A different kind of entrance interview might end up changing how you recruit

We have all heard of exit interviews, right? Somebody has decided to leave your organization and, before they go, some analyst in HR asks them questions about their departure. Pending the person who is leaving is not cray-cray, they will typically provide some standard, bland answers about “better opportunities” elsewhere. Or, they are going back to school. Or, they need some time to “find themselves” (more of us should do this). Or, whatever. What if we started doing entrance interviews. No, not the perfunctory interview process that most of us have gone through to get the job in the first place. Rather, something different. An interview, of sorts, done a month or two after they start. The point is to learn why they actually joined your firm. The real reasons. What about your organization, or the job, or you sparked them to do the work to join in the first place? We do this a few months in because we need some time to build trust. If we can glean why someone was attracted to our organization we may be able to capitalize on those strengths to attract others. Over the course of ten or twenty new hire entrance interviews, we start learning how others actually see us. We can see the trends. Then, we have the data to potentially change how we recruit.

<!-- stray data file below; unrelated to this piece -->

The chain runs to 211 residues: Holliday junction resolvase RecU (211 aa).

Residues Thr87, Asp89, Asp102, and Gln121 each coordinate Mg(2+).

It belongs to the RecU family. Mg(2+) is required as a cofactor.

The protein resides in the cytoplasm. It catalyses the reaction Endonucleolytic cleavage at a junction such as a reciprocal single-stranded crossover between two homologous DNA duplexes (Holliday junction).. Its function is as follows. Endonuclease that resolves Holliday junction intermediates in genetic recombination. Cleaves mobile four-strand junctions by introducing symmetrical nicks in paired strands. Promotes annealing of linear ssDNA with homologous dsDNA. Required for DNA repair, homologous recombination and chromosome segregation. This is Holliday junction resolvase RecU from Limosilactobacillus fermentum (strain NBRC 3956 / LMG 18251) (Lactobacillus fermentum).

by Jonathan Wilson

Jonathan is the Head Coach at Sandcastle Company, a Seattle-based leadership training organization. His first book, Future Leader: Rebooting Leadership to Win the Millennial and Tech Future [link], is now available. Jonathan regularly writes and speaks about The New Leader Way, leadership resilience, and the future of work. He has years of leadership experience in both the public and private sectors, a master's degree from Seattle University, and professional coach training from the University of Miami.

Filed under: Leadership

Published on December 18, 2018

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